The Werewolf – USA, 1956 – reviews


‘The horror of all mankind terrifies the screen!’

The Werewolf is a low-budget American 1956 science fiction horror film, produced by Sam Katzman, and directed and narrated by Fred F. Sears (Earth vs. the Flying Saucers, The Giant Claw) from a screenplay by Robert E. Kent (Diary of a Madman, Twice-Told Tales). The film’s score was by noted Russian composer Mischa Bakaleinikoff.

Like the following year’s The Vampire, this film offers a science fiction view of a traditionally supernatural creature, but the films were produced by different companies.


Duncan Marsh (Steven Ritch), a mild-mannered man, finds himself lost in a remote village called Mountaincrest. His mind is clouded, but he learns later that Emory Forrest (S. John Laune
r) and Morgan Chambers (George Lynn), two scientists, injected him with a special serum containing irradiated wolf’s blood when he was suffering from amnesia after being in a car accident. The wolf’s blood, for unknown reasons, changed the previously gentlemanly Duncan into a vicious werewolf…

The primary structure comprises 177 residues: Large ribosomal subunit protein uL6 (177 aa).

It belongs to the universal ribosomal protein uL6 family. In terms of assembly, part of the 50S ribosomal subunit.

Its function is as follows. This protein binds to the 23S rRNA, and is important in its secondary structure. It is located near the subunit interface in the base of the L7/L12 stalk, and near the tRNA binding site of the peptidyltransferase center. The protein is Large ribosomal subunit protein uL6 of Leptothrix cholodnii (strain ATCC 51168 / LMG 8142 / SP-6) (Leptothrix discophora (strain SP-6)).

Reviews [click links to read more]:

‘ … at several points as I watched The Werewolf, I was struck by the extent to which the slightly later I Was a Teenage Werewolf seems to have borrowed from it, and I was impressed throughout with the filmmakers’ willingness to disregard the usual werewolf-movie plot conventions.’ 1000 Misspent Hours and Counting


‘Campy at times, the originality of the production is commendable while the lead (his first movie) is successful at imbuing the wolf man with a certain degree of pathos. The scene where he runs frantically through the snow country bare footed shows Rich to have been a real trooper. This lycanthrope is truly a walking essay in tragedy.’ Cool Ass Cinema


‘The werewolf makeup by Clay Campbell (The Return of the Vampire, 1944) is effective, with fangs and nice drool effects, but the transformation sequences are rushed and the dissolves do not properly overlay (the de-transformation looks better). Still, this is one of the better-looking werewolves in film history.’ Monster-Minions




Cast and characters:

  • Steven Ritch as Duncan Marsh
  • Don Megowan as Sheriff Jack Haines
  • Joyce Holden as Amy Standish
  • Eleanore Tanin as Helen Marsh
  • Kim Charney as Chris Marsh
  • Harry Lauter as Deputy Ben Clovey
  • Larry J. Blake as Hank Durgis
  • Ken Christy as Dr. Jonas Gilchrist
  • James Gavin as Mack Fanning
  • S. John Launer as Dr. Emery Forrest
  • George Lynn as Dr. Morgan Chambers
  • George Cisar as Hoxie

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